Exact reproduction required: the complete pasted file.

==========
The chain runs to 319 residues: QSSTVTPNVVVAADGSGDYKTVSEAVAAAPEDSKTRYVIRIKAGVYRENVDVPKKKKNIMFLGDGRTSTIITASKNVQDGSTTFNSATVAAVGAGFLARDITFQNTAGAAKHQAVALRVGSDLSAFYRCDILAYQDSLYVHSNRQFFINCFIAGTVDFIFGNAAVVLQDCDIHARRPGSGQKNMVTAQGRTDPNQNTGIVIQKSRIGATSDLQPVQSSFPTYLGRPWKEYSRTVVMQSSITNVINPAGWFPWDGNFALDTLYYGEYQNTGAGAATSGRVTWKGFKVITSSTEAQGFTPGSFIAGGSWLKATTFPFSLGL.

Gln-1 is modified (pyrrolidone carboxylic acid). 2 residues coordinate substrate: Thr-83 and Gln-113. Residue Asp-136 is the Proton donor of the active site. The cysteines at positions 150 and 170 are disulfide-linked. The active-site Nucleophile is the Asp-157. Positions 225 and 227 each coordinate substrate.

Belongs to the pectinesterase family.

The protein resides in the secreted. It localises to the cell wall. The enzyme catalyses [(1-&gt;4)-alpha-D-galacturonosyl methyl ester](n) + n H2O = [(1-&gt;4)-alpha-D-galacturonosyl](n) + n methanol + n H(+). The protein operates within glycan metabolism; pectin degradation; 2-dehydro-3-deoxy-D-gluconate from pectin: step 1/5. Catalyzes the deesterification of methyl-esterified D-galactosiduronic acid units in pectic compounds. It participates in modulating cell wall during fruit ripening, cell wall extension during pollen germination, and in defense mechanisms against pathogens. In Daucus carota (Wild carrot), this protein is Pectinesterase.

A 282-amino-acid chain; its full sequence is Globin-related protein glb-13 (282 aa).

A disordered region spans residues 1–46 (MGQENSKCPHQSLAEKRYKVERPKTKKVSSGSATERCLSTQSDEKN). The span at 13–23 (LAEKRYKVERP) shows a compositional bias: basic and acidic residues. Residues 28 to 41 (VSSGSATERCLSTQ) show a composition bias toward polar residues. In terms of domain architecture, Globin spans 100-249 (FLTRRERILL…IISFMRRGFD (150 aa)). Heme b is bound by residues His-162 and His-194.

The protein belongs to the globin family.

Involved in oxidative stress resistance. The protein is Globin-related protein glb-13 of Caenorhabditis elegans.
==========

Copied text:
The chain runs to 319 residues: QSSTVTPNVVVAADGSGDYKTVSEAVAAAPEDSKTRYVIRIKAGVYRENVDVPKKKKNIMFLGDGRTSTIITASKNVQDGSTTFNSATVAAVGAGFLARDITFQNTAGAAKHQAVALRVGSDLSAFYRCDILAYQDSLYVHSNRQFFINCFIAGTVDFIFGNAAVVLQDCDIHARRPGSGQKNMVTAQGRTDPNQNTGIVIQKSRIGATSDLQPVQSSFPTYLGRPWKEYSRTVVMQSSITNVINPAGWFPWDGNFALDTLYYGEYQNTGAGAATSGRVTWKGFKVITSSTEAQGFTPGSFIAGGSWLKATTFPFSLGL.

Gln-1 is modified (pyrrolidone carboxylic acid). 2 residues coordinate substrate: Thr-83 and Gln-113. Residue Asp-136 is the Proton donor of the active site. The cysteines at positions 150 and 170 are disulfide-linked. The active-site Nucleophile is the Asp-157. Positions 225 and 227 each coordinate substrate.

Belongs to the pectinesterase family.

The protein resides in the secreted. It localises to the cell wall. The enzyme catalyses [(1-&gt;4)-alpha-D-galacturonosyl methyl ester](n) + n H2O = [(1-&gt;4)-alpha-D-galacturonosyl](n) + n methanol + n H(+). The protein operates within glycan metabolism; pectin degradation; 2-dehydro-3-deoxy-D-gluconate from pectin: step 1/5. Catalyzes the deesterification of methyl-esterified D-galactosiduronic acid units in pectic compounds. It participates in modulating cell wall during fruit ripening, cell wall extension during pollen germination, and in defense mechanisms against pathogens. In Daucus carota (Wild carrot), this protein is Pectinesterase.

A 282-amino-acid chain; its full sequence is Globin-related protein glb-13 (282 aa).

A disordered region spans residues 1–46 (MGQENSKCPHQSLAEKRYKVERPKTKKVSSGSATERCLSTQSDEKN). The span at 13–23 (LAEKRYKVERP) shows a compositional bias: basic and acidic residues. Residues 28 to 41 (VSSGSATERCLSTQ) show a composition bias toward polar residues. In terms of domain architecture, Globin spans 100-249 (FLTRRERILL…IISFMRRGFD (150 aa)). Heme b is bound by residues His-162 and His-194.

The protein belongs to the globin family.

Involved in oxidative stress resistance. The protein is Globin-related protein glb-13 of Caenorhabditis elegans.